I see code snippets using the descriptor “main()” quite often in this forum.
To be honest when I see “main()” it means for me -> a beginner was learning from a beginner.
Unfortunately this beginners code distributes even further.
Why I do not like it:
- The function “main()” is common technique in a different context (“the main function is where a program starts its execution”). Using main() in a different context is distracting and should be avoided.
- It describes no operation (except the meaning from first point). Nobody can tell what a ‘main’ operation is supposed to do. “main” by its definition is a quality, rather than an operation. If there are other operations - what is the difference to the remaining code?
- There is no situation when the BGE ever expect the descriptor “main”. It is pure custom code. If it is custom code it is better to add a value by choosing a descriptive (and matching) name. This will show that you know what you are doing. Examples: “move”, “jump”, “putDistanceIntoProperty”
- There is no convention to Python to create the descriptor “main()”. The descriptor in Python is called main and has a complete different purpose which does not belong to the BGE.
- One of the purposes of a function is to encapsulate implementation details. A descriptive name tells the reader what the encapsulated code is supposed to do, without forcing him to looking at its implementation. A non-descriptive name prevents the reader from understanding the higher abstraction of the code and makes it hard to read.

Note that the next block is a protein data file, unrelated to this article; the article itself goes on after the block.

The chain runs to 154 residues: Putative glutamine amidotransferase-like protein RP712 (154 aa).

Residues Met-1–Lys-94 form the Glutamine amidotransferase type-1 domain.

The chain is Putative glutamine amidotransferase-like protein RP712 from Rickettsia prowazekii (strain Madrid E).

There are rare situations, when you might use it.
- You might use it to demonstrating code. It can be used as a placeholder of yet-undefined implementation which is not part of the code to demonstrate. I prefer to directly name that code so it is easier to be identified as place holder e.g. “doSomething()”, “processYourCode()”. Even a beginner would like to rename it before using which leads to understandable code.
I know main(args) from C and Java to describe the entry point of the compiled application. This is because the developers of C can’t know what your application is supposed to do. So it is a convention of the language or better the API ;). I checked Python. It does not have this convention -> no reason to use it at all.
Hint: If you can’t think of a good name for your functions better resist to use such generic names like “main” or “process”. If you can’t find a descriptive name, it usually means the code is doing too much. To solve this conflict you can extract the different operations into separate functions.